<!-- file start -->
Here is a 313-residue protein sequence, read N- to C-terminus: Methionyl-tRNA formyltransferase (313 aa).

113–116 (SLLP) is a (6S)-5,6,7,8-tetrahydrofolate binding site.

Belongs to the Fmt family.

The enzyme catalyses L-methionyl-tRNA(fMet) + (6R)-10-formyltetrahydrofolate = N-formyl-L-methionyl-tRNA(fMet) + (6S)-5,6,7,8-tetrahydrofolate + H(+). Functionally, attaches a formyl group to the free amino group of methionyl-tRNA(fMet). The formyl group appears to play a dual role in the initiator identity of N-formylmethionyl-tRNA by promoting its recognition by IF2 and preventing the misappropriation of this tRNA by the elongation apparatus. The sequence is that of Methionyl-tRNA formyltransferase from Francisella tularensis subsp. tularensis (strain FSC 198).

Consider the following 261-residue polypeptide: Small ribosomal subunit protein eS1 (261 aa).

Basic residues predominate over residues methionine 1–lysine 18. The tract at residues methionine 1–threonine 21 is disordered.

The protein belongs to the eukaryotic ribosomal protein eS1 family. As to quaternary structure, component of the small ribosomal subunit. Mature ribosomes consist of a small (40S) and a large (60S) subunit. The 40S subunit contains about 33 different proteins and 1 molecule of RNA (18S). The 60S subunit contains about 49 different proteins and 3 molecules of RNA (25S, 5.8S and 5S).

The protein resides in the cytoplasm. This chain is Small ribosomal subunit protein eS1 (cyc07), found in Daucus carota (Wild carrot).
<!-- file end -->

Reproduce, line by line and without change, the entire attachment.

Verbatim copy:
Here is a 313-residue protein sequence, read N- to C-terminus: Methionyl-tRNA formyltransferase (313 aa).

113–116 (SLLP) is a (6S)-5,6,7,8-tetrahydrofolate binding site.

Belongs to the Fmt family.

The enzyme catalyses L-methionyl-tRNA(fMet) + (6R)-10-formyltetrahydrofolate = N-formyl-L-methionyl-tRNA(fMet) + (6S)-5,6,7,8-tetrahydrofolate + H(+). Functionally, attaches a formyl group to the free amino group of methionyl-tRNA(fMet). The formyl group appears to play a dual role in the initiator identity of N-formylmethionyl-tRNA by promoting its recognition by IF2 and preventing the misappropriation of this tRNA by the elongation apparatus. The sequence is that of Methionyl-tRNA formyltransferase from Francisella tularensis subsp. tularensis (strain FSC 198).

Consider the following 261-residue polypeptide: Small ribosomal subunit protein eS1 (261 aa).

Basic residues predominate over residues methionine 1–lysine 18. The tract at residues methionine 1–threonine 21 is disordered.

The protein belongs to the eukaryotic ribosomal protein eS1 family. As to quaternary structure, component of the small ribosomal subunit. Mature ribosomes consist of a small (40S) and a large (60S) subunit. The 40S subunit contains about 33 different proteins and 1 molecule of RNA (18S). The 60S subunit contains about 49 different proteins and 3 molecules of RNA (25S, 5.8S and 5S).

The protein resides in the cytoplasm. This chain is Small ribosomal subunit protein eS1 (cyc07), found in Daucus carota (Wild carrot).